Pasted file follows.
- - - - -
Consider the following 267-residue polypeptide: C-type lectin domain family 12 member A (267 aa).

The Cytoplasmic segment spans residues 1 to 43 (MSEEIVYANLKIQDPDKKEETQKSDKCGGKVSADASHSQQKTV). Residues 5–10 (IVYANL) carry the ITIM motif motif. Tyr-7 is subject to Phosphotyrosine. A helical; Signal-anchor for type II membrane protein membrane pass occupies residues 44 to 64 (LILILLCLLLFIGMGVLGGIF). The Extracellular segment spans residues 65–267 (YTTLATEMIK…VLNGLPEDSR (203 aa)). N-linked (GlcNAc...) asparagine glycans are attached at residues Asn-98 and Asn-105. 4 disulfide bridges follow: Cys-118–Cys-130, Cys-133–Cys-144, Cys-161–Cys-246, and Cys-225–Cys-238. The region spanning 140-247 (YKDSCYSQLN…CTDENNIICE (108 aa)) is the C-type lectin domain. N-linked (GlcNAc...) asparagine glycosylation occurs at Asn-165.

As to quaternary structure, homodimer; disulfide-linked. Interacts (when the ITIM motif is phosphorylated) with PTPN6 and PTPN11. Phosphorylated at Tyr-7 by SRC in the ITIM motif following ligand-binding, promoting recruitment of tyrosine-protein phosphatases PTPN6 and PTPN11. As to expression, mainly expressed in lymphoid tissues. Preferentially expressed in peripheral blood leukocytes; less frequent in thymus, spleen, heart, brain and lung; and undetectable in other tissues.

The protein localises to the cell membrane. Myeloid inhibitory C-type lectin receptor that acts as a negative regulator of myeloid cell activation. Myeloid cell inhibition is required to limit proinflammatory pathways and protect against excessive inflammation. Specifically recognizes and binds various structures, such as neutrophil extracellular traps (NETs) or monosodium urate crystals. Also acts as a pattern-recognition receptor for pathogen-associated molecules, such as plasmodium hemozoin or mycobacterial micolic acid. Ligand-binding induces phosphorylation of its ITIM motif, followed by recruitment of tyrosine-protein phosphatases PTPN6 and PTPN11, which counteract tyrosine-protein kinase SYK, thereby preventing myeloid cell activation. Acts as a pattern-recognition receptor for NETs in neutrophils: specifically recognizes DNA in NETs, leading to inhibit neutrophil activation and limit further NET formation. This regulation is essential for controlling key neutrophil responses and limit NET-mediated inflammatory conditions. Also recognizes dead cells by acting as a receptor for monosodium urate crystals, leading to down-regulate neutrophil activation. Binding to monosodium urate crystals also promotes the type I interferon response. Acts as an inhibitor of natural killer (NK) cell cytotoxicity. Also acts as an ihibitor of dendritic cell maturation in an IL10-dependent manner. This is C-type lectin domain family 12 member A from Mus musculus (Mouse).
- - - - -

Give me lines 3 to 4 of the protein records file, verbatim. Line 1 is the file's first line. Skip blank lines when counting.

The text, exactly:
As to quaternary structure, homodimer; disulfide-linked. Interacts (when the ITIM motif is phosphorylated) with PTPN6 and PTPN11. Phosphorylated at Tyr-7 by SRC in the ITIM motif following ligand-binding, promoting recruitment of tyrosine-protein phosphatases PTPN6 and PTPN11. As to expression, mainly expressed in lymphoid tissues. Preferentially expressed in peripheral blood leukocytes; less frequent in thymus, spleen, heart, brain and lung; and undetectable in other tissues.

The protein localises to the cell membrane. Myeloid inhibitory C-type lectin receptor that acts as a negative regulator of myeloid cell activation. Myeloid cell inhibition is required to limit proinflammatory pathways and protect against excessive inflammation. Specifically recognizes and binds various structures, such as neutrophil extracellular traps (NETs) or monosodium urate crystals. Also acts as a pattern-recognition receptor for pathogen-associated molecules, such as plasmodium hemozoin or mycobacterial micolic acid. Ligand-binding induces phosphorylation of its ITIM motif, followed by recruitment of tyrosine-protein phosphatases PTPN6 and PTPN11, which counteract tyrosine-protein kinase SYK, thereby preventing myeloid cell activation. Acts as a pattern-recognition receptor for NETs in neutrophils: specifically recognizes DNA in NETs, leading to inhibit neutrophil activation and limit further NET formation. This regulation is essential for controlling key neutrophil responses and limit NET-mediated inflammatory conditions. Also recognizes dead cells by acting as a receptor for monosodium urate crystals, leading to down-regulate neutrophil activation. Binding to monosodium urate crystals also promotes the type I interferon response. Acts as an inhibitor of natural killer (NK) cell cytotoxicity. Also acts as an ihibitor of dendritic cell maturation in an IL10-dependent manner. This is C-type lectin domain family 12 member A from Mus musculus (Mouse).